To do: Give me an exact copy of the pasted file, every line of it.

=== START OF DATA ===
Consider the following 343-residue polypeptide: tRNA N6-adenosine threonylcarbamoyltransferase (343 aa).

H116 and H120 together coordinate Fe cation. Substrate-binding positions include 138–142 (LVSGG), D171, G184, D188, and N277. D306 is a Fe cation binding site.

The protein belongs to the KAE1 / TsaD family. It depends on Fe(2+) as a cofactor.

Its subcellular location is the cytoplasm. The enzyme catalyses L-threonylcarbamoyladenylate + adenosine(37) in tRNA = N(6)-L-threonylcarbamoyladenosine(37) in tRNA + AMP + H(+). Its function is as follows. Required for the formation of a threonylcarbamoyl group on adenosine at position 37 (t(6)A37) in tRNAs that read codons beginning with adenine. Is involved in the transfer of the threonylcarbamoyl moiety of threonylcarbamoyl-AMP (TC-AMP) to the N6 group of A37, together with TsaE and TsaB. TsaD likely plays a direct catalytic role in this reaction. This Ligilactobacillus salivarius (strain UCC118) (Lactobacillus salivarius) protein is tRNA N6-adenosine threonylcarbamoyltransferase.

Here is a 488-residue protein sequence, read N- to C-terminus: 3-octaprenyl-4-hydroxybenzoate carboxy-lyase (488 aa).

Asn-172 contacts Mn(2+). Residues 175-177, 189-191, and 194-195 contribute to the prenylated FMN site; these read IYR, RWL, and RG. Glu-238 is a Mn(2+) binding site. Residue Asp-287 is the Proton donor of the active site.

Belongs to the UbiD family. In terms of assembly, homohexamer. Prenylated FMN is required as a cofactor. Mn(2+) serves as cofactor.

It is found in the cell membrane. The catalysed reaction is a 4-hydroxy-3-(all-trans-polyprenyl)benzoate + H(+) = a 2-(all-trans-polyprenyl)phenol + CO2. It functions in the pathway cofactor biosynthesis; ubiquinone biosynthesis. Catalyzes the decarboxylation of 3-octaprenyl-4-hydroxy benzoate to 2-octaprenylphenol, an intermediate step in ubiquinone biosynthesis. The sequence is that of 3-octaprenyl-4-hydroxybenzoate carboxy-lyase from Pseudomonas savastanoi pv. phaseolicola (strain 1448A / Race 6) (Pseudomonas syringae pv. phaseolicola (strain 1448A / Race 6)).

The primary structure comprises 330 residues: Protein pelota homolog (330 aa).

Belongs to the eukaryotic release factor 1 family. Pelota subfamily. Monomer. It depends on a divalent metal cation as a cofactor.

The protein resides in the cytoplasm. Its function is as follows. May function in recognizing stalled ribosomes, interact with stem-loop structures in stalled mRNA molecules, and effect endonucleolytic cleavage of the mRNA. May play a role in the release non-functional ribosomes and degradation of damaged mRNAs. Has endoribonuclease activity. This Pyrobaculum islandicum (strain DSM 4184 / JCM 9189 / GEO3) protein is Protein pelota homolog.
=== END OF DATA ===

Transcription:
Consider the following 343-residue polypeptide: tRNA N6-adenosine threonylcarbamoyltransferase (343 aa).

H116 and H120 together coordinate Fe cation. Substrate-binding positions include 138–142 (LVSGG), D171, G184, D188, and N277. D306 is a Fe cation binding site.

The protein belongs to the KAE1 / TsaD family. It depends on Fe(2+) as a cofactor.

Its subcellular location is the cytoplasm. The enzyme catalyses L-threonylcarbamoyladenylate + adenosine(37) in tRNA = N(6)-L-threonylcarbamoyladenosine(37) in tRNA + AMP + H(+). Its function is as follows. Required for the formation of a threonylcarbamoyl group on adenosine at position 37 (t(6)A37) in tRNAs that read codons beginning with adenine. Is involved in the transfer of the threonylcarbamoyl moiety of threonylcarbamoyl-AMP (TC-AMP) to the N6 group of A37, together with TsaE and TsaB. TsaD likely plays a direct catalytic role in this reaction. This Ligilactobacillus salivarius (strain UCC118) (Lactobacillus salivarius) protein is tRNA N6-adenosine threonylcarbamoyltransferase.

Here is a 488-residue protein sequence, read N- to C-terminus: 3-octaprenyl-4-hydroxybenzoate carboxy-lyase (488 aa).

Asn-172 contacts Mn(2+). Residues 175-177, 189-191, and 194-195 contribute to the prenylated FMN site; these read IYR, RWL, and RG. Glu-238 is a Mn(2+) binding site. Residue Asp-287 is the Proton donor of the active site.

Belongs to the UbiD family. In terms of assembly, homohexamer. Prenylated FMN is required as a cofactor. Mn(2+) serves as cofactor.

It is found in the cell membrane. The catalysed reaction is a 4-hydroxy-3-(all-trans-polyprenyl)benzoate + H(+) = a 2-(all-trans-polyprenyl)phenol + CO2. It functions in the pathway cofactor biosynthesis; ubiquinone biosynthesis. Catalyzes the decarboxylation of 3-octaprenyl-4-hydroxy benzoate to 2-octaprenylphenol, an intermediate step in ubiquinone biosynthesis. The sequence is that of 3-octaprenyl-4-hydroxybenzoate carboxy-lyase from Pseudomonas savastanoi pv. phaseolicola (strain 1448A / Race 6) (Pseudomonas syringae pv. phaseolicola (strain 1448A / Race 6)).

The primary structure comprises 330 residues: Protein pelota homolog (330 aa).

Belongs to the eukaryotic release factor 1 family. Pelota subfamily. Monomer. It depends on a divalent metal cation as a cofactor.

The protein resides in the cytoplasm. Its function is as follows. May function in recognizing stalled ribosomes, interact with stem-loop structures in stalled mRNA molecules, and effect endonucleolytic cleavage of the mRNA. May play a role in the release non-functional ribosomes and degradation of damaged mRNAs. Has endoribonuclease activity. This Pyrobaculum islandicum (strain DSM 4184 / JCM 9189 / GEO3) protein is Protein pelota homolog.